Monday, June 04, 2007

daily painting practice - everybody goes through a slump

Everyone goes through a slump. Baseball players that are paid millions of dollars a year do it. Moms that don't get paid anything do it. CEO's, writers, sales people, students, even industries go through slumps. So it should be no surprise that artists can go through a period where things just don't flow.
I can say this now because I feel I have just gone through one. I define an art slump as an emotional disconnect from the creative process. Here are the danger signs of going into an art slump.

1. You begin to talk to yourself, doubting your ability
2. You begin to worry what others think about your art
3. You are not enjoying the process, instead you are thinking about results.


Peony Study
8"x10"
oil on masonite

This painting is not one of my best works. It is a practice piece and I love it because I had fun painting it. The best way to end an art slump you ask?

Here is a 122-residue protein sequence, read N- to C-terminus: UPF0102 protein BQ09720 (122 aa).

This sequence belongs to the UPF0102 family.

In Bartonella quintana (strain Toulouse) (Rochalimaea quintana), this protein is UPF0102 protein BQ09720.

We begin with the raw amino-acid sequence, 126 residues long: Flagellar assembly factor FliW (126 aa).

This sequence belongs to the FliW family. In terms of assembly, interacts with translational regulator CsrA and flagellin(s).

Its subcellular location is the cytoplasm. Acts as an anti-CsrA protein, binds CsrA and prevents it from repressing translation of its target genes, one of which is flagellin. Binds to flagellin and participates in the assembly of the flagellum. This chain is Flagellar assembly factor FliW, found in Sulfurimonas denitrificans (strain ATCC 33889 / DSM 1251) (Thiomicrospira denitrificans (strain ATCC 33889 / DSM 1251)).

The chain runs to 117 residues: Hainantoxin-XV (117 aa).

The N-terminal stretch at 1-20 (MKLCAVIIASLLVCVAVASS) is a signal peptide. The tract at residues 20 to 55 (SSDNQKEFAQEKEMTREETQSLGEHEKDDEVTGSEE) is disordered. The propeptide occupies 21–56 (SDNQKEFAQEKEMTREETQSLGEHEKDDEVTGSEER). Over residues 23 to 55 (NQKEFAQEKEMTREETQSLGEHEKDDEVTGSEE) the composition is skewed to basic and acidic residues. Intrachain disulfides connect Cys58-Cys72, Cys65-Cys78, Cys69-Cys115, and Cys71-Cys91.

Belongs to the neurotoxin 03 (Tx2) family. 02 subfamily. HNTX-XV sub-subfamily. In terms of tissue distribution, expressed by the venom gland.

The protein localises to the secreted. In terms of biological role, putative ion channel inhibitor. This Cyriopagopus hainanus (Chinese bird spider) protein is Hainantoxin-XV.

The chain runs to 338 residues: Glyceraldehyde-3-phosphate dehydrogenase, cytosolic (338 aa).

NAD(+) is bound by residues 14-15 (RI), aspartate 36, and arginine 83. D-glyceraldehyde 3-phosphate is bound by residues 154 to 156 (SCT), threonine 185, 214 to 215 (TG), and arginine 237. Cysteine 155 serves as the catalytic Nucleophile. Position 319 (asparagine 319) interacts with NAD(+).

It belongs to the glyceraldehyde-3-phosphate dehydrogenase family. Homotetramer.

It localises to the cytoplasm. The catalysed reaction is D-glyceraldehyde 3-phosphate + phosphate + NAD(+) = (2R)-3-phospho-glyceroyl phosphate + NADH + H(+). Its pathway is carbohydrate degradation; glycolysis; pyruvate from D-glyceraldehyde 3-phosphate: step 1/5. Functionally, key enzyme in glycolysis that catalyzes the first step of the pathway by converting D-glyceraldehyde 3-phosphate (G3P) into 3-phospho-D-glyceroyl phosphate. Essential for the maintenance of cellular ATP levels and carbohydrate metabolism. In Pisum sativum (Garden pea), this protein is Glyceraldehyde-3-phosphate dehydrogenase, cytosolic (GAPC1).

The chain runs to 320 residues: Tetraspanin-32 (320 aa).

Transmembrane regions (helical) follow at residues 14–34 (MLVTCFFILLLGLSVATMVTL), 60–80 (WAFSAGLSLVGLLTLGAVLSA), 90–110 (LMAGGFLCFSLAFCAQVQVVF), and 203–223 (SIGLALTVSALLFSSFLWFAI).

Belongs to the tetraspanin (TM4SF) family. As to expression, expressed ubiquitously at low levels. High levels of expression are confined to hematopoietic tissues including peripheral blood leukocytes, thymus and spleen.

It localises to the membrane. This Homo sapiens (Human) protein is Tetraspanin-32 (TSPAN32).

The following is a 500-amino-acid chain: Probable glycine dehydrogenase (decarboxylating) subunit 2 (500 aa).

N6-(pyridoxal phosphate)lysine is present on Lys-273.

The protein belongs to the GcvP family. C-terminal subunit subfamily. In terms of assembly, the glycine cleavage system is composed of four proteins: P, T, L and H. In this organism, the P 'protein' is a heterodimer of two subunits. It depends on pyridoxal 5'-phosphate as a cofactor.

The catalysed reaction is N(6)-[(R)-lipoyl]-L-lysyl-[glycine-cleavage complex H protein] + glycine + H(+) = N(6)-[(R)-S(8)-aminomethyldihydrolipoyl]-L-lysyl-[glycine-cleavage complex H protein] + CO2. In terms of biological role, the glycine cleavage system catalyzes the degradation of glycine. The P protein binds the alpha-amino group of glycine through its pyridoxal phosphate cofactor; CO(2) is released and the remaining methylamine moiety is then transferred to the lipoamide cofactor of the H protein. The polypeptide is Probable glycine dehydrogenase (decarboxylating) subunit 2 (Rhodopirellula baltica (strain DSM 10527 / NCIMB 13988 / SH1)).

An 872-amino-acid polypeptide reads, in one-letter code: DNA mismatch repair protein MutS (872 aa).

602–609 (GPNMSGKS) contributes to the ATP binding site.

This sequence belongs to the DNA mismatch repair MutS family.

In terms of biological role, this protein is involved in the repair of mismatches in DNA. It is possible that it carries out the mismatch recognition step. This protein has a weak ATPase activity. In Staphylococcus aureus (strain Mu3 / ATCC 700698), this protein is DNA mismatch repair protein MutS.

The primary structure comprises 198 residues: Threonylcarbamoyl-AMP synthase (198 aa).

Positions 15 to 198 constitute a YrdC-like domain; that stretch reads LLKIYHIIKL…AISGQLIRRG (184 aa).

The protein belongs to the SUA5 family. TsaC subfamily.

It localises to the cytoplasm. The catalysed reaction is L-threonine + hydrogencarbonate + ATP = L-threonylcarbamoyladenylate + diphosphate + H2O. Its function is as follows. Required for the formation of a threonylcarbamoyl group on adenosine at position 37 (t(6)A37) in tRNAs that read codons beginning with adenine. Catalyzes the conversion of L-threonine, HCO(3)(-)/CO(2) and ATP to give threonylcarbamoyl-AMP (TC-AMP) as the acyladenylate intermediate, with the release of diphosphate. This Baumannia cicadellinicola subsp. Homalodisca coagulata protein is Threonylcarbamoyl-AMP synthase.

1. Be grateful - Gratitude propels all things forward!
2. Enjoy the process, results are the gifts others bring to you not what you bring to them.
3. Keep repeating 1 and 2.

There is a reason we all enjoy art. What is yours?

4 comments:

Cara Dawn Romero said...

Peter,

Thanks for the words of wisdom. You're right, we all have those days when it just doesn't flow.

I love this painting, and I know what you mean. I too have a few pieces that are far from great but I love.

Nina Warner said...

I love your peonies always....

You express the joyfulness of that
beauty. Thank you!

Nina

Mike said...

Hey Peter!

Wow! Are you ever right about slumps . . .and the solution.

When the cylindars aren't firing in the painting, maybe we just need a rest. A creative spirit dies when we are emotionally tired.

You still astound me with the long string of work you have posted over time!

Hang in!
Mike

Mark said...

I'd just like to say thank you for giving me some peace of mind tonight.

Been in SEVERAL bouts of slumps recently, and began losing my marbles.

Kudos for confirming my suspicions on the symptoms and most importantly, the solutions.